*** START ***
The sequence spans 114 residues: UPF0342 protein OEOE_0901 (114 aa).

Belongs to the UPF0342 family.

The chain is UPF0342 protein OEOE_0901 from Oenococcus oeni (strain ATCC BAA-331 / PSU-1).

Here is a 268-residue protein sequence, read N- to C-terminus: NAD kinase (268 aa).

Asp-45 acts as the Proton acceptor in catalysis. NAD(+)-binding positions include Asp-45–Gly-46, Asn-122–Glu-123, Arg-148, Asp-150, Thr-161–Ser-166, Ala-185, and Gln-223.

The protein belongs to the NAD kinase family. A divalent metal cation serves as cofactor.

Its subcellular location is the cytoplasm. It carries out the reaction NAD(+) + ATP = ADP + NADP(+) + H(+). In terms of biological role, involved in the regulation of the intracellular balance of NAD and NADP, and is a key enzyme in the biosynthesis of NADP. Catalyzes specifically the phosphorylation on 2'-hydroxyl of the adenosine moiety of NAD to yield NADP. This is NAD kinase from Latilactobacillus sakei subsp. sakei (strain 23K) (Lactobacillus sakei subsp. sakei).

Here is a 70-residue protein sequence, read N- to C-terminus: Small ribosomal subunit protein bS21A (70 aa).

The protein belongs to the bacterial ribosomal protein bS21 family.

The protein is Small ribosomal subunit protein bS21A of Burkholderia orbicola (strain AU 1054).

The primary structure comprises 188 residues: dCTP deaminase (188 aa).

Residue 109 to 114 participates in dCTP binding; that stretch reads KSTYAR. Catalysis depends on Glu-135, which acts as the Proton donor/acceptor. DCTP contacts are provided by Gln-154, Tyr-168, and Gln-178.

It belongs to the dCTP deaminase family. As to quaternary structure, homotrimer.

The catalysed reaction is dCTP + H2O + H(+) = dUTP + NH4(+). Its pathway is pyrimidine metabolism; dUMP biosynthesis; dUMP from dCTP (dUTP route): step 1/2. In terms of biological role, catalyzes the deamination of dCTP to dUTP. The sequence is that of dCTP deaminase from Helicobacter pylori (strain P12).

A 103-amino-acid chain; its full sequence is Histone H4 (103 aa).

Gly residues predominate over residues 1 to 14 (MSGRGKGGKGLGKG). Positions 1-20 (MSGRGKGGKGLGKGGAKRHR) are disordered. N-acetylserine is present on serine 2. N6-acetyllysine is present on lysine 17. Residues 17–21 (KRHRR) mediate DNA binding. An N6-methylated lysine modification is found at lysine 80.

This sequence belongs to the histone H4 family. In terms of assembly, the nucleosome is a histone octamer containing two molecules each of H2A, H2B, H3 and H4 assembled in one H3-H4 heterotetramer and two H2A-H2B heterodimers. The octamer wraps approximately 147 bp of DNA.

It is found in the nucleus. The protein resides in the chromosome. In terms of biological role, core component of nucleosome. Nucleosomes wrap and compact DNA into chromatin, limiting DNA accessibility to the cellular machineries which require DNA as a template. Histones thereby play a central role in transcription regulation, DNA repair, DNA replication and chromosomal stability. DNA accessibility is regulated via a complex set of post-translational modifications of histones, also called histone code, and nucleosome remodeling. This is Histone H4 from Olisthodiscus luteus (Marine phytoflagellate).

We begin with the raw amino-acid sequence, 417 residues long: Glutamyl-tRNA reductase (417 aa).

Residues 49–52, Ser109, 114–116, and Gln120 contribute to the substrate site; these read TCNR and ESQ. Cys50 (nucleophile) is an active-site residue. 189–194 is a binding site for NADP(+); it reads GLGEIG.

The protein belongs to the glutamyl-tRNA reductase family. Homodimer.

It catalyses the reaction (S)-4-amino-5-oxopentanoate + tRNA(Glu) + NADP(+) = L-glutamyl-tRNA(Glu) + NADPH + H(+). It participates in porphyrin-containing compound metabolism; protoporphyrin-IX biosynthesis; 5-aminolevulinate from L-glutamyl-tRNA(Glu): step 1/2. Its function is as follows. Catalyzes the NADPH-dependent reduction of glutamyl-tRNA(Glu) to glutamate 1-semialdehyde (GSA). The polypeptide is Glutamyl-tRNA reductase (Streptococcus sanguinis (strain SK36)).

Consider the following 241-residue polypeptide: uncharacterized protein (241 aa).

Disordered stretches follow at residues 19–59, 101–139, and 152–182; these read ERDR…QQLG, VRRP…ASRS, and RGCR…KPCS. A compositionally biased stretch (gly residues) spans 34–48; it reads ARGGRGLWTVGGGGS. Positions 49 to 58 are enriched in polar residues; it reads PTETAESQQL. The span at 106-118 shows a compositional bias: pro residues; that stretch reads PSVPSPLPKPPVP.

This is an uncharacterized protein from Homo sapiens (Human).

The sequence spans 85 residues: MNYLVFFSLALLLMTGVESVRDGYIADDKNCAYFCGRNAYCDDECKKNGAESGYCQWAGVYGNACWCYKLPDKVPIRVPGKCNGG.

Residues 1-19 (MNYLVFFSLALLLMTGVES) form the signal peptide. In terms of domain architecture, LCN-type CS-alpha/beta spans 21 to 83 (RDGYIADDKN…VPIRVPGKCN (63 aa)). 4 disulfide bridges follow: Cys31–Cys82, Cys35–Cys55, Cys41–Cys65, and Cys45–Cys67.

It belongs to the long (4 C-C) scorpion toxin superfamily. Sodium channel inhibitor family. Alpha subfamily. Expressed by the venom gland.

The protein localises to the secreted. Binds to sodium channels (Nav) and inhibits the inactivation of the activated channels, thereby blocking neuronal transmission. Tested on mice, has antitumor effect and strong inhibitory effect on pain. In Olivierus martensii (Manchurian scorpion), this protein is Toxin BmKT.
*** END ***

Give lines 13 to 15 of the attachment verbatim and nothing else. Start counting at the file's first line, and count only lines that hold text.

It belongs to the dCTP deaminase family. As to quaternary structure, homotrimer.

The catalysed reaction is dCTP + H2O + H(+) = dUTP + NH4(+). Its pathway is pyrimidine metabolism; dUMP biosynthesis; dUMP from dCTP (dUTP route): step 1/2. In terms of biological role, catalyzes the deamination of dCTP to dUTP. The sequence is that of dCTP deaminase from Helicobacter pylori (strain P12).

A 103-amino-acid chain; its full sequence is Histone H4 (103 aa).